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This article is written by a student writer from the Her Campus at Bentley chapter.

Since we were kids, we’ve been made to fantasize about clothes, shopping, and having a beautiful walk-in closet of our own. We see this in Carly from iCarly’s revolving closet, Mia Theropolis’ makeover with her princess wardrobe, Miley from Hannah Montana’s spiral clothing racks, and Carrie from Sex and the City’s never ending outfits. These influences have encouraged us to always stay on top of the hottest trends and constantly add to our closets. But this lifestyle isn’t as glamorous as it seems. The fashion industry is not just hurting our wallets, but also our planet.

While the clothes you’re buying might be inexpensive and do no harm to your wallets, the real cost of these clothes fall on our planet. In summer of 2022, The BBC found that almost 10% of global carbon emissions come from just the fashion industry itself. This is because producing clothes requires a great deal of farmland, oil, and chemicals. For example, many clothing items are made of cotton – which takes up about 2.5% of the world’s total farmland. You might think that we can solve this by moving away from cotton and using other man made materials like polyester. However, even these synthetic fabrics have their consequences – almost 3.5 million barrels of oil are used to make these materials. Adding to this carbon footprint, dying clothes requires over 40 million tons of chemicals every year, hurting our environment and ecosystems. And let’s not even talk about the amount of water that goes into our clothes (not literally). A typical t-shirt requires 2,700 liters of water during the production process – that’s over 700 gallons of water. And it gets worse – a typical pair of jeans uses over 2,500 gallons of water. Your outfit doesn’t feel that great anymore, does it?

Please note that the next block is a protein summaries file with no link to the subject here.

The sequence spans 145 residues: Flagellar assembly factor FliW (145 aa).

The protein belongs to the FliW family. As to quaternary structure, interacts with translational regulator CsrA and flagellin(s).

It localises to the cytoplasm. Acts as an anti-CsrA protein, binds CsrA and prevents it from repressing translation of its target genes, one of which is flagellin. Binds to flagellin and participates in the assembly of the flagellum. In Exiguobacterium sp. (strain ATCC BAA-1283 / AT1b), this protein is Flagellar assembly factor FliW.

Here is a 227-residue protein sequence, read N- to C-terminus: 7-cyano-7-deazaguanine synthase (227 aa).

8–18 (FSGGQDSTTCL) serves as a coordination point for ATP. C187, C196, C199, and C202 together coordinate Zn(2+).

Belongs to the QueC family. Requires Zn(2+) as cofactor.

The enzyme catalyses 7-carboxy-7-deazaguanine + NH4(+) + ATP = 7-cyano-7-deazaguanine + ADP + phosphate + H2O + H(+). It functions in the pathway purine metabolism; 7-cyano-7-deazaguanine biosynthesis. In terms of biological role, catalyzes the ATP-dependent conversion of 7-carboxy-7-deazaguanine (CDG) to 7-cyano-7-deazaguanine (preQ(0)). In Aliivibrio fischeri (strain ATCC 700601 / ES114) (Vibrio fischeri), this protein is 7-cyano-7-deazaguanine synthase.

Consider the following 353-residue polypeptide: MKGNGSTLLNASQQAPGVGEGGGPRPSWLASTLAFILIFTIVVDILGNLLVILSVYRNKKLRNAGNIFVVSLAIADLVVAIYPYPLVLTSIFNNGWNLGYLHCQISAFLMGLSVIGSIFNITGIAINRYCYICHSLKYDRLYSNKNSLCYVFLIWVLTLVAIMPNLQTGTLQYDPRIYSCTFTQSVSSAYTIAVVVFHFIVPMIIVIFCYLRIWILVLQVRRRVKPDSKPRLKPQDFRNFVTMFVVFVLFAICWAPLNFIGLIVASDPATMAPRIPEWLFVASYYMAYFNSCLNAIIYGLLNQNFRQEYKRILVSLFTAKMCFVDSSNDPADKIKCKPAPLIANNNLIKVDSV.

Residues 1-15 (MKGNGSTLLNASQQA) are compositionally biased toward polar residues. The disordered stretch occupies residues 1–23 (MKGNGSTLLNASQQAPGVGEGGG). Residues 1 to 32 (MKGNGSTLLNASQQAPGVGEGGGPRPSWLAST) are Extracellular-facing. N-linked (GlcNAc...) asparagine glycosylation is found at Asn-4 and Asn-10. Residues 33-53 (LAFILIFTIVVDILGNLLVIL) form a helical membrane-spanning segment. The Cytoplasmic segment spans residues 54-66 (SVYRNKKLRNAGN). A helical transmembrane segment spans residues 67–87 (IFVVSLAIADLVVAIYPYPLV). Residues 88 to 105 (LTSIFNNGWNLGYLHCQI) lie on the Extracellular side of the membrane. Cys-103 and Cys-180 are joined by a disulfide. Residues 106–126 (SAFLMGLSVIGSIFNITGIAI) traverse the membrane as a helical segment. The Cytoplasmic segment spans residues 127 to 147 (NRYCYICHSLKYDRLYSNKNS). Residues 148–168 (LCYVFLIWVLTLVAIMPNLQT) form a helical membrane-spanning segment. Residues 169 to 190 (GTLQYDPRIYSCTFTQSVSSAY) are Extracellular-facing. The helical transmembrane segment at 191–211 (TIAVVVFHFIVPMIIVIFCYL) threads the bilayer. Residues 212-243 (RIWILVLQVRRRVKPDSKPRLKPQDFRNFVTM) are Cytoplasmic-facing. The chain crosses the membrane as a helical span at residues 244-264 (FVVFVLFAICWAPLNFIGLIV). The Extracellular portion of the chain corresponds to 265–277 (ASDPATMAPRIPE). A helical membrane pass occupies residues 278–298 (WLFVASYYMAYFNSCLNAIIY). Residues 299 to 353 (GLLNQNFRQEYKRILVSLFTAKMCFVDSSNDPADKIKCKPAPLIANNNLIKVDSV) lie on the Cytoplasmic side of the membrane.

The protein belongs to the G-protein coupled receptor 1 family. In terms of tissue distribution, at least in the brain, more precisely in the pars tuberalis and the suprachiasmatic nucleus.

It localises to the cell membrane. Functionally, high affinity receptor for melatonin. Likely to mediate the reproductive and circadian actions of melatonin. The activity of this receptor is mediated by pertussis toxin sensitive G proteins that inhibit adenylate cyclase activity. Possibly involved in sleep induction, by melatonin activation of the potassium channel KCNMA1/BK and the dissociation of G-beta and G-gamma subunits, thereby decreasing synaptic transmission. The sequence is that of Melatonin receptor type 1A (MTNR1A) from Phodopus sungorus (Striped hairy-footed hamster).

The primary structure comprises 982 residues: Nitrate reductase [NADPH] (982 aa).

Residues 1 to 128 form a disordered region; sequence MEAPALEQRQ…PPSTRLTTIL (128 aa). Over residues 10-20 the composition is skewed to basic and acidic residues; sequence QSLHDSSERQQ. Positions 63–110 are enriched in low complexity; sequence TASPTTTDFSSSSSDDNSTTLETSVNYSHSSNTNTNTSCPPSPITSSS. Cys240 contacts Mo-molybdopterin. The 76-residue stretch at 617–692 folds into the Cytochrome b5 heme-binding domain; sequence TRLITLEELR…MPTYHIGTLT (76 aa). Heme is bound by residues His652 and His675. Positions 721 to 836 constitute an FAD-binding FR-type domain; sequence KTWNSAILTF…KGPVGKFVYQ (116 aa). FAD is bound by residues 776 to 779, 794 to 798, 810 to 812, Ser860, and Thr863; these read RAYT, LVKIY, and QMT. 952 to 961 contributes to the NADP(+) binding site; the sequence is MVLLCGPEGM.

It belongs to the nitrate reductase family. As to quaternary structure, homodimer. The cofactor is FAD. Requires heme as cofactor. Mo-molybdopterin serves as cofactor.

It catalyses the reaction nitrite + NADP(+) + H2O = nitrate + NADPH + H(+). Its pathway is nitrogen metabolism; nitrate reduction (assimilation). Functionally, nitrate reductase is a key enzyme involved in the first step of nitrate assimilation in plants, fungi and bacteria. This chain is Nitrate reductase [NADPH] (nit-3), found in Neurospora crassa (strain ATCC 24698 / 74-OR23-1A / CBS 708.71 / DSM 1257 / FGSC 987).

But this doesn’t mean we have to just accept the consequences of our spending habits. If we change our shopping and spending habits, we can reduce our carbon footprint and wear clothes we feel good in and feel good about.

  1. Buy only the things you need. A lot of the time we just buy to buy – we’re spending money just for the excitement of shopping. I definitely fall victim to this when I see a great sale going on. Sure, that top might be 50% off, but will you actually wear it? Or will you wear it once before it gets lost in the back of your dresser?
  2. Try to buy only the basics. Some pieces are timeless and will never go out of style, like denim jackets, blazers, and fitted tees. Buying items that go with everything means you can get so much more wear out of them. Those pink leggings might be perfect for that one 80s-themed yoga session you have on Sunday, but will you ever wear them again? Instead opt for some black leggings or yoga pants that will fit for every yoga class.
  3. Shop secondhand. You can find the best hidden gems in the racks of thrift stores, and you can easily donate any items that you don’t get any wear out of anymore or don’t fit the same. Something that you don’t wear anymore might become someone else’s perfect outfit!

So the next time you go to the mall with some friends, remember these sustainable shopping tips to save your wallet some bucks and help the planet at the same time.

Hi everyone! My name is Banmai Huynh and I am from Chelmsford, MA. I'm a Corporate Finance and Accounting major at Bentley University in Waltham, MA and I’m the President of our Her Campus Chapter. I joined Her Campus because I think it's a great creative outlet for college students. I like writing about my personal experiences, opinions, and recommendations! Thanks for reading!